The definition of clinical loosening, originally set for the HIFix pins only, was applied to both types of pins for improved consistency in compiling results. If lateral motion was present, the pin was counted as loose. The need for retightening and presence of edema, erythema or drainage were also noted. If torque of 6 inch pounds was not achieved within the first 6 weeks and 3 to 4 inch pounds within the last 6 weeks, the pin was replaced. It was documented as a pin replacement and the pin site was evaluated for infection. The particular pin site involved was documented with the following stipulation: The attempt to determine which pin was originally problematic was not possible. The presence of a loose pin effectively creates an imbalance in the four-pin fixation system, resulting in multiple loosening. Therefore, it was documented which pin was loose and how many pins were loose; however, it was determined to not be an accurate data collection method or clinically relevant, with the exception of trends.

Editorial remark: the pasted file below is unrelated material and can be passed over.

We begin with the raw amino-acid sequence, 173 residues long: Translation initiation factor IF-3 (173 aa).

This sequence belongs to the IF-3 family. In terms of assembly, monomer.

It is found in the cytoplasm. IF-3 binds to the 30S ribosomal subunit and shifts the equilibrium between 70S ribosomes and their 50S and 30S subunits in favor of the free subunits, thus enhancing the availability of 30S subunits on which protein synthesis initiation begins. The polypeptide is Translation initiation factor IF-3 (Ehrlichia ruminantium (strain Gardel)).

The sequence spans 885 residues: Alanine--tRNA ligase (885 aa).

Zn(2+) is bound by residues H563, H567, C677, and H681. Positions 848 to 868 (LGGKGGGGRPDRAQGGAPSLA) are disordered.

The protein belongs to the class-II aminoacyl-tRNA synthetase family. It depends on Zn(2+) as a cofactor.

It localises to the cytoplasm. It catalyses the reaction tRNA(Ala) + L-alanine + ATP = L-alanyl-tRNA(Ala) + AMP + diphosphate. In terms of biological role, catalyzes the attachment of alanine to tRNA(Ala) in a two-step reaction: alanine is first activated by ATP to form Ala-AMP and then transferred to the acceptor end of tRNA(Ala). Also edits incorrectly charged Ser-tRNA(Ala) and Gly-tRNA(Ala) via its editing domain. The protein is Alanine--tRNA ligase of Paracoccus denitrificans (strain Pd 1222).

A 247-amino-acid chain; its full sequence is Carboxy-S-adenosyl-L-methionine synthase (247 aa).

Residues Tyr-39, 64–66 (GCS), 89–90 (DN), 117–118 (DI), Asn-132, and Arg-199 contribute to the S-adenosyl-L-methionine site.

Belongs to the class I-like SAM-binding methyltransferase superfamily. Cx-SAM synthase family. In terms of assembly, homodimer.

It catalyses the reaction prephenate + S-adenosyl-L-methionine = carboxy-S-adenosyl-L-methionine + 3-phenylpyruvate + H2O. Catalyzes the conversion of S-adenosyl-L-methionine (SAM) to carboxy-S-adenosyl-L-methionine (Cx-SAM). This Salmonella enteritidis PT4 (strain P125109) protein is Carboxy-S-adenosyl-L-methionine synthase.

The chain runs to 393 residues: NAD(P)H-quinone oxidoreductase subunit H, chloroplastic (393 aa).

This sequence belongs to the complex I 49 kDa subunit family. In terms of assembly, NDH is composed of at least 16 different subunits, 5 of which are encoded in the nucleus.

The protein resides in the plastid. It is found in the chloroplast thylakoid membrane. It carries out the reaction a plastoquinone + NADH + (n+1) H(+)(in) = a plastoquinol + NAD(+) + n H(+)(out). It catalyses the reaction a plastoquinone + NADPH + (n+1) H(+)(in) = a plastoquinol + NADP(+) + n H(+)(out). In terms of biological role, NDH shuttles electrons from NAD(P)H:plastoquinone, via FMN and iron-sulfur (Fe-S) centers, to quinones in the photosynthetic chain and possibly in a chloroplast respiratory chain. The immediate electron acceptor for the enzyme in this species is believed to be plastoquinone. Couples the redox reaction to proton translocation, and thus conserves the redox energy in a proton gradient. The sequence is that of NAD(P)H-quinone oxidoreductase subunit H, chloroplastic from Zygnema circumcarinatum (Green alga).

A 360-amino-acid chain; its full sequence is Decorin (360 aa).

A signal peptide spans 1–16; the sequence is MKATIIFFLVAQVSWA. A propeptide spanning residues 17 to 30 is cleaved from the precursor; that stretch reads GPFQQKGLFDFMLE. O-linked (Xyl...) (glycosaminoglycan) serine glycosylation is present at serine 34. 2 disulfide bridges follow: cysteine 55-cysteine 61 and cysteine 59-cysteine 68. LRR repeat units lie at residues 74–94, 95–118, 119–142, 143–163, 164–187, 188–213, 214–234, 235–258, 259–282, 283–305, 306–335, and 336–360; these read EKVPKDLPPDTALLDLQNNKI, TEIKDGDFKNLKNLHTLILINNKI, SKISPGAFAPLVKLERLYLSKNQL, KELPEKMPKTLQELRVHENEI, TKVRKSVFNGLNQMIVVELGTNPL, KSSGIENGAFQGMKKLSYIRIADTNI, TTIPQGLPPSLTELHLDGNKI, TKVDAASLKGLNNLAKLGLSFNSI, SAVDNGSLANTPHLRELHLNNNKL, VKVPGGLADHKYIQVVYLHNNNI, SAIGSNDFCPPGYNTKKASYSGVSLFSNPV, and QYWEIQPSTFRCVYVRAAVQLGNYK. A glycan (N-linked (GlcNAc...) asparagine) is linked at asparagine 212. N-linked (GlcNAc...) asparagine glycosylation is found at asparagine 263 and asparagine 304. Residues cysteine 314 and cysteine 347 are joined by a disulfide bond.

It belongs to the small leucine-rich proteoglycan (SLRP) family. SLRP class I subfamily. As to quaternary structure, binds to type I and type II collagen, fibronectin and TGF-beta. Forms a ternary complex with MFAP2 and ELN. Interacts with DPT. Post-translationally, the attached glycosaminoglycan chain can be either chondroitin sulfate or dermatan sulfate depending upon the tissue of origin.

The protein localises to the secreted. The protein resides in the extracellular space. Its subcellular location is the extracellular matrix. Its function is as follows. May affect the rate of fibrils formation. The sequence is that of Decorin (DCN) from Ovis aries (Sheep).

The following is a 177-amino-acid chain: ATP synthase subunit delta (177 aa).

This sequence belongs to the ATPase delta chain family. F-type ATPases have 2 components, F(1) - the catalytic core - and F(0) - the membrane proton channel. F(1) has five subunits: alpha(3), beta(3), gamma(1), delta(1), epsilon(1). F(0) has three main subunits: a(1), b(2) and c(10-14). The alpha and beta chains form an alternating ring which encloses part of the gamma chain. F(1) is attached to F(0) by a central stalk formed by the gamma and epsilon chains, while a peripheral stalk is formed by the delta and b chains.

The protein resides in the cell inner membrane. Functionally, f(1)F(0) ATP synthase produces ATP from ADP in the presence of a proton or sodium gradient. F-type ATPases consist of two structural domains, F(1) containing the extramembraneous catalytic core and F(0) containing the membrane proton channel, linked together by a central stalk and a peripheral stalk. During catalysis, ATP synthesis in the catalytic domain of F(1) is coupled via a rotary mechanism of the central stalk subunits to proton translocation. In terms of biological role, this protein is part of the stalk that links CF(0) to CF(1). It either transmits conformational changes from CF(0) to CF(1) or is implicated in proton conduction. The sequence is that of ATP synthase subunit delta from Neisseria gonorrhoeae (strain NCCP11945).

The subjective patient-directed questionnaire addressed the patient's personal experience including his or her perception of pin site pain, headache frequency, headache severity, sensation of movement at the pin sites, and sensation of pin pressure. A five-point scale was used to grade the answers (Table 2). A score of 1 was related to no pain, pressure, or motion; 5 was the maximum amount of pain, pressure, or motion. Answers were recorded directly from the patient. Issues of compliance were also addressed, including self-loosening or removing the vest, falling, bumping the halo, or self-adjusting the pins/locknuts. This did occur frequently to some degree in both groups, and a significant amount of time was spent reviewing instructions for proper pin and vest care. No gross compliance issues presented within either group, and, as a result, no patients were excluded for compliance issues from either group. Chi-square tests were performed to determine results for differences in pin loosening between the two types of pins.
Of the 40 patients, 20 patients were treated with standard halo pins and 20 patients were treated with HIFix pins. Six patients (30%) with HIFix pins had clinical loosening, whereas 13 patients (65%) with standard pins had clinical loosening within the 3-month immobilization period. Although this approached but did not reach statistical significance (p = 0.06), a definite trend was noted. One patient with HIFix pins (5%) went on to pin site infection and subsequent need for pin replacement. Four patients with standard pins (20%) went on to pin site infections, with a total of five pin replacements and one need for halo early removal.